}

April 19, 2018

Mayflowers, Preserving Our Native Plants and A New Book Arrives Just In Time

A new book arrives for gardeners interested in native plants - just in time for spring (if spring ever arrives!)


If you're like me, you are waiting and waiting for the gardening season to begin. Here in New England spring is a bit late arriving, which on one hand is helpful for procrastinators like me, but also worrysome as most of us know that it will probably swing from cold, snowy weather and chilly, near-freezing temperatures to hot and humid weather practically overnight! But it is a good time to catch up on reading and inspiration, and I can think of no better way than with a good book.

Just in time, a new book has arrived written by two employees of the New England Wildflower Society. 'NATIVE PLANTS FOR NEW ENGLAND GARDENS' by New England Wildflower Society's Botanic Garden Director MARK RICHARDSON and my good friend DAN JAFFE, propagator and stock bed grower for the New England Wild Flower Society who also photographed the book. I always enjoy books written by plant people, and since these two are horticultural geeks from a leading botanic garden and plant preservation society, well- you can imagine the valuable information contained within the covers of this book.




Dan Jaffe and Mark Richardson - authors of the new book Native Plants for New England Gardens at their book signing last month in Framingham, MA.


If you love wildflowers, native plants, ferns, shrubs, trees and other native plants and wildflowers of not just New England, but much of the northeastern US and Canada, this book will become a valuable asset to your library. You can find the book on Amazon. It breaks plants out by ecoregions for New England, but also by plants that are good for birds or shade, or if one wants to choose plants that are best as pollinators.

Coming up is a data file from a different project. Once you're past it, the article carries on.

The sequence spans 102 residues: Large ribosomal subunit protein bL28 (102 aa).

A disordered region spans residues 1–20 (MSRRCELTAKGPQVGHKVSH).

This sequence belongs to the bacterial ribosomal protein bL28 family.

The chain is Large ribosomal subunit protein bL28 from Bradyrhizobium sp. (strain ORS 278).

Most readers will find the book inspirational, and helpful in making planting lists for their Northeastern US garden. It proves to be particularly useful if one is planning to set-up a pollinator garden, but it also could be used as a field-guide of sorts, if one is in need of identifying wildflowers.

Mayflowers in our entrance garden of native woodland plants are seed-raised plants which have established themselves into a large colony that allows me to pick a few bunches if I so dared, even so, I rarely do.

A button from around 1915 promoting the campaign.



So after attending the book opening and talking with Dan Jaffe again, I became more curious about the New England Wildflower Society. I've been familiar with the society for years, after all, they are located not far from our garden but my knowledge of the society was slim. Mostly I thought of the society an organization that operated the beautiful Garden in the Woods, a public garden located in Framingham, MA about 30 minutes from use towards Boston.

After spending some time with their executive director Debbi Edelstein over dinner a few weeks ago I realized that while I certainly knew about the society, I had no idea about some of the many initiatives they have accomplished or are undertaking. Debbie shared with me a few (well, more than a few!) of the many projects, missions and even the amazing history of the New England Wildflower Society. To say that I was blown away might sound cliche, but its the truth.